CFPB Proposal Would Undermine Benefits of Arbitration

The Consumer Financial Protection Bureau today released a proposal that would prohibit customers from waiving their ability to participate in class action suits and limit drastically the use of mandatory arbitration agreements for financial products and services. Many banks include mandatory arbitration clauses in their credit card and deposit account agreements in order to manage the unpredictable costs of class action lawsuits.

The proposal would also require institutions that continue to employ arbitration to submit certain claim records, agreements and arbitrator communications related to ongoing arbitrated disputes to the bureau. The CFPB said it would use the records to monitor arbitration and that it would publish redacted records on its website. The rule would take effect 30 days after the final version is published in the Federal Register, with the rule applying to agreements entered into starting 180 days after the effective date.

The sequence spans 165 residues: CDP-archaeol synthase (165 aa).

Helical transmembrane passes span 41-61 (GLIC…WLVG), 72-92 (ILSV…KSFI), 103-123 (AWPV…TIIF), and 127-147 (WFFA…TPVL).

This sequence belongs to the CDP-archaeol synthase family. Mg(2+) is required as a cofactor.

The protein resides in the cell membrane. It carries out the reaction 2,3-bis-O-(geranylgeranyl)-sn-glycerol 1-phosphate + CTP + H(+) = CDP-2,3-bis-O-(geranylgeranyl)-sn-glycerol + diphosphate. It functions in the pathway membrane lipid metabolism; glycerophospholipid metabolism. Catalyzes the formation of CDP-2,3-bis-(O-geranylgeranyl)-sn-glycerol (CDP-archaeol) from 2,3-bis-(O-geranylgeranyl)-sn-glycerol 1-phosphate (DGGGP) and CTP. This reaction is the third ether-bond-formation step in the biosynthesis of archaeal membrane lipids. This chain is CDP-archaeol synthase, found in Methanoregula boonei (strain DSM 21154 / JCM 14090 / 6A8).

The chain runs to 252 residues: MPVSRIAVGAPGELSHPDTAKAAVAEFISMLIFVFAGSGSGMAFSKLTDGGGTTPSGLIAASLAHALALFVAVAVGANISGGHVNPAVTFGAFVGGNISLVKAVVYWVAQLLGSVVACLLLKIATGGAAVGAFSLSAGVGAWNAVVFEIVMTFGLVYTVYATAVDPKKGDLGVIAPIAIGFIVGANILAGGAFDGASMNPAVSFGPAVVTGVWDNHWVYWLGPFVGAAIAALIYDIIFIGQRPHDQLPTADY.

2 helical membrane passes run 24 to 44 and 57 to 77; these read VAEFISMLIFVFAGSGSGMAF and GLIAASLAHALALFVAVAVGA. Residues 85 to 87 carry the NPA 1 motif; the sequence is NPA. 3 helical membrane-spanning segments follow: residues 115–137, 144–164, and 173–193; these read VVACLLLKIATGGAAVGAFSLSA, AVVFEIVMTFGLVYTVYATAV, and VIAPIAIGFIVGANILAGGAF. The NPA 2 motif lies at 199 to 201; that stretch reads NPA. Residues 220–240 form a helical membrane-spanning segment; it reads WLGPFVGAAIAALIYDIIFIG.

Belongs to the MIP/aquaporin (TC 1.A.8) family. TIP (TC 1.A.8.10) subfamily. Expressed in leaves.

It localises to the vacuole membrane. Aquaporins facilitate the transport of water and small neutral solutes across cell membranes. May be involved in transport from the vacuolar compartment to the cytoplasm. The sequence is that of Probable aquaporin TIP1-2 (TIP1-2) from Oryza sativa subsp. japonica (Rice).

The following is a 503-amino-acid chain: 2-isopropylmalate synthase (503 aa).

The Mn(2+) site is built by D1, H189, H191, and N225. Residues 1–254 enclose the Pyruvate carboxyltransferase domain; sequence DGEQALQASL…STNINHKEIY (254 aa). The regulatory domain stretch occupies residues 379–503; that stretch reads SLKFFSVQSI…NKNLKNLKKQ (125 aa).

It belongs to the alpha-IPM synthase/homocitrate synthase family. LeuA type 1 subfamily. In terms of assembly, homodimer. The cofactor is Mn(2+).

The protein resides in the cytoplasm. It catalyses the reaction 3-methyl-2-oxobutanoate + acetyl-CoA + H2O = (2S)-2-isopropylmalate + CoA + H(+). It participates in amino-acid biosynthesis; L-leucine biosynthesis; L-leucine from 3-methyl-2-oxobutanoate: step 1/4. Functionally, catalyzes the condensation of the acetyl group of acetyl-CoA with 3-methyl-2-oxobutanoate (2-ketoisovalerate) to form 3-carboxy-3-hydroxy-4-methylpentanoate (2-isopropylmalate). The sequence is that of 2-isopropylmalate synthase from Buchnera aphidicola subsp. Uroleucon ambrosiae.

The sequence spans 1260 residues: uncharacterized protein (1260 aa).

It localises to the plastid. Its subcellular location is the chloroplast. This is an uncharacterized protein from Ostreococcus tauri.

The proposal would apply to all extensions of credit under the Equal Credit Opportunity Act, automobile leases, depository services under the Truth in Savings Act, payments products and services subject to the Electronic Funds Transfer Act, debt settlements, credit reports and debt collection. The proposal would cover depository institutions, nonbank lenders and money transmitters.

“Consumers will get less and pay more if the CFPB’s proposal to sideline arbitration and promote class actions is ultimately adopted. Banks resolve the overwhelming majority of disputes quickly and amicably,” said ABA President and CEO Rob Nichols. “When needed, arbitration is an efficient, fair and low-cost method of resolving disputes in a fraction of the time — and at a fraction of the cost — of expensive litigation. This helps keep costs down for all consumers.”

The bureau also issued a report from its small business review panel, which raised several concerns about the cost of the proposal to small businesses. The CFPB dismissed most of those concerns in the text of its proposed rule. Comments are due on the proposal 90 days after it is published in the Federal Register. For more information, contact ABA’s Nessa Feddis or Jess Sharp.